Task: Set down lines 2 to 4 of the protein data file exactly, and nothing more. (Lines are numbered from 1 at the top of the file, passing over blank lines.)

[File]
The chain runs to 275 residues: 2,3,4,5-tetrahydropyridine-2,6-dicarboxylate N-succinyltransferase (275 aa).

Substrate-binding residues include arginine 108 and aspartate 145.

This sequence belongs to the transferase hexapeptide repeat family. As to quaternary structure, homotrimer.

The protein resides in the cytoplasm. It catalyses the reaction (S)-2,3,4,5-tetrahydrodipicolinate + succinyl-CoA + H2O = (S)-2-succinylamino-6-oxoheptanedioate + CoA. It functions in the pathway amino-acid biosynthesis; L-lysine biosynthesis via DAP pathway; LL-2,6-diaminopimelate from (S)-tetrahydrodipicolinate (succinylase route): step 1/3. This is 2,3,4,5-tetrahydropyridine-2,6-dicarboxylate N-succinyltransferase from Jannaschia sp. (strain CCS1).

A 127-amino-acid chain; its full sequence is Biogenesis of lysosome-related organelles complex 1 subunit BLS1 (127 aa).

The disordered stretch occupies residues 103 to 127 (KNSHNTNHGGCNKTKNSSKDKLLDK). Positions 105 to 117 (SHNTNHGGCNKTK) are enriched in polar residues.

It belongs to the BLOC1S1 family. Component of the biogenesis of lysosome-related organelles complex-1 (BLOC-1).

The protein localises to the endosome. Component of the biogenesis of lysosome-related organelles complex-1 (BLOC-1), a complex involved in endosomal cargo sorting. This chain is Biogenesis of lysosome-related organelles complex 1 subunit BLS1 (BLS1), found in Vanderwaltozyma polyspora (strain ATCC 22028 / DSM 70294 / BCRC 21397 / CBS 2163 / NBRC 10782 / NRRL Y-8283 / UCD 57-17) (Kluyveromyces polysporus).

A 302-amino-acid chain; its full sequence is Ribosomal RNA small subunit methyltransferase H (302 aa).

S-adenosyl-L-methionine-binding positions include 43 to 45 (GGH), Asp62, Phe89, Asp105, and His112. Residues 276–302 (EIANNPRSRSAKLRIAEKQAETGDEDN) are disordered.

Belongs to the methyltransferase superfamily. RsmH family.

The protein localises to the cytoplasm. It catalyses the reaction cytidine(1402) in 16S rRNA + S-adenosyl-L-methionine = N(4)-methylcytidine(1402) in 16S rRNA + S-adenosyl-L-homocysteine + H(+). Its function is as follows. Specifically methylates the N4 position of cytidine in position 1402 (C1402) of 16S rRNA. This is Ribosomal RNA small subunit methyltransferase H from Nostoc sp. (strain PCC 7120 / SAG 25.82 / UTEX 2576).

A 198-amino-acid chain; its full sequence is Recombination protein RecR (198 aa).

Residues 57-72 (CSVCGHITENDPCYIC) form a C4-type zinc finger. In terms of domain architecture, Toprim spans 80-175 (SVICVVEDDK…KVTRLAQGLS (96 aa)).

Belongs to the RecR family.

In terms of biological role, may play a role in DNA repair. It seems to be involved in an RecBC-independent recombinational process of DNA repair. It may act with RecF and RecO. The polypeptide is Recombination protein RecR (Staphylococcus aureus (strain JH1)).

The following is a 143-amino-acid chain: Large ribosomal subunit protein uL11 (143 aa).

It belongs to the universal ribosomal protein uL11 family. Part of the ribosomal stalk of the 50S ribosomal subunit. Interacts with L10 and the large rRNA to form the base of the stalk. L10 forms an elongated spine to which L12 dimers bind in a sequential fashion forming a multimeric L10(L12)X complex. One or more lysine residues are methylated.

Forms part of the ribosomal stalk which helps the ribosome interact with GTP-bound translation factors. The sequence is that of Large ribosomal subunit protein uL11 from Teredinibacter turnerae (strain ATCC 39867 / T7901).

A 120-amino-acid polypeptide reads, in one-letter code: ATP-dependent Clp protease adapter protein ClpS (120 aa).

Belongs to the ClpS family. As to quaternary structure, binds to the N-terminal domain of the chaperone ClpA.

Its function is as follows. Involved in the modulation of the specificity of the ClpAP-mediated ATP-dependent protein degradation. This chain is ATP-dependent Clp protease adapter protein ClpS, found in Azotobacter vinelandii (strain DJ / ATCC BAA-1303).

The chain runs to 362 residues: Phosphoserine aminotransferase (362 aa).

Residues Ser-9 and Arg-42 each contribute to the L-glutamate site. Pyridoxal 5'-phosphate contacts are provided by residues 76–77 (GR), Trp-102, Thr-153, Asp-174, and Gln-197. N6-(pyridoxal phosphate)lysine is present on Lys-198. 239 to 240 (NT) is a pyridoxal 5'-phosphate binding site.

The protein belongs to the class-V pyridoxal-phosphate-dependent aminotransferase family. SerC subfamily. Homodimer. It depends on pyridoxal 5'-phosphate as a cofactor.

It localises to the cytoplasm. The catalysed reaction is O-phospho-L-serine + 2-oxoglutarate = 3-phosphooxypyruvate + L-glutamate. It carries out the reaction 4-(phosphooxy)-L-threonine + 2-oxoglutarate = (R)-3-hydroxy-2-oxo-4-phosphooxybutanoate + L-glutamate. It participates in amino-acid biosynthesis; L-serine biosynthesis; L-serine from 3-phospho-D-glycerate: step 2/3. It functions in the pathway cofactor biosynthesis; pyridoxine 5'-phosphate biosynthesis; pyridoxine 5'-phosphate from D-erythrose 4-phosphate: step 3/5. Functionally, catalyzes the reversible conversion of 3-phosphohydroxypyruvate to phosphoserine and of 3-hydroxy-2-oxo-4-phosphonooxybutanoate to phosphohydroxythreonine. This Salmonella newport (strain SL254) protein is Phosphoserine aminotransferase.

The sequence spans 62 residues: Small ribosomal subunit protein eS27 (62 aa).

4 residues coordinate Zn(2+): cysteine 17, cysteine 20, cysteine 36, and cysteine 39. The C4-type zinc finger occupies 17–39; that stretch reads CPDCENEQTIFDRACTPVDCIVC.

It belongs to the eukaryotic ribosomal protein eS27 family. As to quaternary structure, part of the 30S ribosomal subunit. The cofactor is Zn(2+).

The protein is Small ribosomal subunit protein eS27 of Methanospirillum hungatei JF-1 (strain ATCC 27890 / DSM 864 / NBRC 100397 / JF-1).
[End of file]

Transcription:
Substrate-binding residues include arginine 108 and aspartate 145.

This sequence belongs to the transferase hexapeptide repeat family. As to quaternary structure, homotrimer.

The protein resides in the cytoplasm. It catalyses the reaction (S)-2,3,4,5-tetrahydrodipicolinate + succinyl-CoA + H2O = (S)-2-succinylamino-6-oxoheptanedioate + CoA. It functions in the pathway amino-acid biosynthesis; L-lysine biosynthesis via DAP pathway; LL-2,6-diaminopimelate from (S)-tetrahydrodipicolinate (succinylase route): step 1/3. This is 2,3,4,5-tetrahydropyridine-2,6-dicarboxylate N-succinyltransferase from Jannaschia sp. (strain CCS1).